The course is planned to be given during the second half of the Spring Term
2019 at the Department of Statistics, Stockholm University. (A more detailed
teaching plan will be posted later.)
Credits: 7.5

### Prerequisites

What is not needed is knowledge of measure theory. Basic stochastic convergence
concepts and results (with proofs) such as the Lindeberg-Levy central
limit theorem should have been covered in previous courses.

### Aim

To provide some theory concerning asymptotic methods of statistics and
probability with applications to inference problems.

### Contents

Asymptotic theory of statistics and probability is a huge topic, therefore we
will concentrate upon a few situations of interest, while also providing some
general results. A detail of particular interest is the rate of convergence (e.g.
in distribution) which is reected in the remainder term of an asymptotic
expansion. The order of this remainder term is then of importance to specify
and the notation of Op and op will be dealt with separately. This knowledge
enables us to among other things manage a rigorous proof of the Delta Theorem.
We will start with the classical problem of nding a transformation
of a statistic, leading to better behaviour for further analysis such as interval
estimation or hypothesis testing. Variance stabilizing and symmetrizing
methods will be demonstrated and on top of this there is also room for bias
corrections. This is presented in Chapter 4 of DasGupta (2008), a book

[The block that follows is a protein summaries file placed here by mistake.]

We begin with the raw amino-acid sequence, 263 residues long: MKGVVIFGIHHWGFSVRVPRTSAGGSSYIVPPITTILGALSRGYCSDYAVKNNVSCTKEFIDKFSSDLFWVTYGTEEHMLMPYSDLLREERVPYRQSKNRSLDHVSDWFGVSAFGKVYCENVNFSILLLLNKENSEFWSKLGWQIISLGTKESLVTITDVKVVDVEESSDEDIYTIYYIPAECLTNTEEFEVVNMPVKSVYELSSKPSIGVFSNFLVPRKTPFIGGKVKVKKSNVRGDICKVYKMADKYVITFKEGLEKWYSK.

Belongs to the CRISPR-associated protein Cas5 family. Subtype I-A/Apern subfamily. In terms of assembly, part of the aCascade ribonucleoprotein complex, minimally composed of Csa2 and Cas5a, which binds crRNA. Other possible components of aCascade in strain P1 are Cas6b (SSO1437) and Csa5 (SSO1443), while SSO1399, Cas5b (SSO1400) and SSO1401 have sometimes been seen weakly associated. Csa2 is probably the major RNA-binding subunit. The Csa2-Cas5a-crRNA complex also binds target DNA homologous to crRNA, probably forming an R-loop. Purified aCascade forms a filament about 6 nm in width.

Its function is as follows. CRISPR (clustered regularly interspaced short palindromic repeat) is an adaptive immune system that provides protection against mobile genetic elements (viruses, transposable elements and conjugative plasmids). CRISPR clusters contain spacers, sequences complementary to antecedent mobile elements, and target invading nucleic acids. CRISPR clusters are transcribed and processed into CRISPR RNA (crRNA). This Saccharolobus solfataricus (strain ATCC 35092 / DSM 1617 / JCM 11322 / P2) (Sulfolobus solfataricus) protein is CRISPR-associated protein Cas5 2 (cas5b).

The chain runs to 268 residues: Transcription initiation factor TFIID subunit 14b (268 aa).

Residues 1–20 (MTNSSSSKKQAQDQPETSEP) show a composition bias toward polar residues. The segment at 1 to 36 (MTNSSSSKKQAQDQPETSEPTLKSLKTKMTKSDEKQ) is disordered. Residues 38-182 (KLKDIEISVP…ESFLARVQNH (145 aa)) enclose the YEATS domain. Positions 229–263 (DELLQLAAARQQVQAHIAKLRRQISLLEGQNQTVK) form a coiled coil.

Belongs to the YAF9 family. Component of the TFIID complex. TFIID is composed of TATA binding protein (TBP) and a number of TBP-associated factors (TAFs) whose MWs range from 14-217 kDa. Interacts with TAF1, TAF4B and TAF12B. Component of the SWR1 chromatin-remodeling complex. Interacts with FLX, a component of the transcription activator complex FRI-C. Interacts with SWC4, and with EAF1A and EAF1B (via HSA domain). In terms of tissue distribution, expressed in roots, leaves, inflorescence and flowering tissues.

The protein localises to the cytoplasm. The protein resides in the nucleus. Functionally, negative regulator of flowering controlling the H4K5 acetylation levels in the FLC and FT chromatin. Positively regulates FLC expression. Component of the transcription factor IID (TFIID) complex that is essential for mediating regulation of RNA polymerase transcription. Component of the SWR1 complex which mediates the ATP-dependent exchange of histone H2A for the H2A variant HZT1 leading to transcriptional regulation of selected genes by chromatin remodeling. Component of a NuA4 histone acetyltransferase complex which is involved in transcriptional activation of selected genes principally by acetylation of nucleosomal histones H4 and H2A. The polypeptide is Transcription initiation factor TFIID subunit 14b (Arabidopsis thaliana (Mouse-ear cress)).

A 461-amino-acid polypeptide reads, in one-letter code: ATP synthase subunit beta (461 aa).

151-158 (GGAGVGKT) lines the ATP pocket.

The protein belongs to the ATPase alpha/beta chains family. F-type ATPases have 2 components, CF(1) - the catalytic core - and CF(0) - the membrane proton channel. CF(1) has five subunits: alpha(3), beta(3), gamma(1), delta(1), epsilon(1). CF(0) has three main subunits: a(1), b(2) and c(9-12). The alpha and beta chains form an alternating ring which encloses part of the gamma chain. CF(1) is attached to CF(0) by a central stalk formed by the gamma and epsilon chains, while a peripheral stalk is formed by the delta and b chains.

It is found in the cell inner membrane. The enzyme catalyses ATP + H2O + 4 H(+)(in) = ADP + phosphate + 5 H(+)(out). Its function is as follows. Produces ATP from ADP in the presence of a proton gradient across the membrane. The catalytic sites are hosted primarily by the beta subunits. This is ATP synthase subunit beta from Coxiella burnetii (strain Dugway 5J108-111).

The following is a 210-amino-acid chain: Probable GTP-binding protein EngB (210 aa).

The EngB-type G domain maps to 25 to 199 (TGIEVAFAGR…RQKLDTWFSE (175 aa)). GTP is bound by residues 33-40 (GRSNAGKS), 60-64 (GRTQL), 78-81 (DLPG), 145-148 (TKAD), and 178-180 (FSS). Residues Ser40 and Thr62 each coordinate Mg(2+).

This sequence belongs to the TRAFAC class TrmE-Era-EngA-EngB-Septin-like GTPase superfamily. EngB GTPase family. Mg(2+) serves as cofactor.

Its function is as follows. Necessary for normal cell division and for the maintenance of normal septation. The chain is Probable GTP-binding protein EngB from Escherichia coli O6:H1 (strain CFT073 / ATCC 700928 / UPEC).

which will be the main source of information for the course. This is more of
an encyclopedia than an ordinary textbook with short and concise chapters
for each topic, but it also includes exercises. In order to fully appreciate the
contents in Chapter 4, bits and pieces from the previous chapters need to be
picked up. Then we can move forward to Edgeworth expansions (Chapter
13), which is an important tool to evaluate statistics with respect to closeness
to the normal distribution. (This is also related to the famed Berry-Esseen
inequality (bound) in Chapter 11.) For e.g. tail areas another technique is
preferable, namely saddlepoint approximation (Chapter 14). Furthermore,
some general asymptotic theory with results is covered in chapter 5 of Bickel
and Doksum (2001). In addition to the books by DasGupta and Bickel &
Doksum there are of course numerous articles and books related to these
issues.

To sign up for the course send an e-mail to per.gosta.andersson@stat.su.se Syllabus. Some asymptotic methods in statistical inference (158 Kb)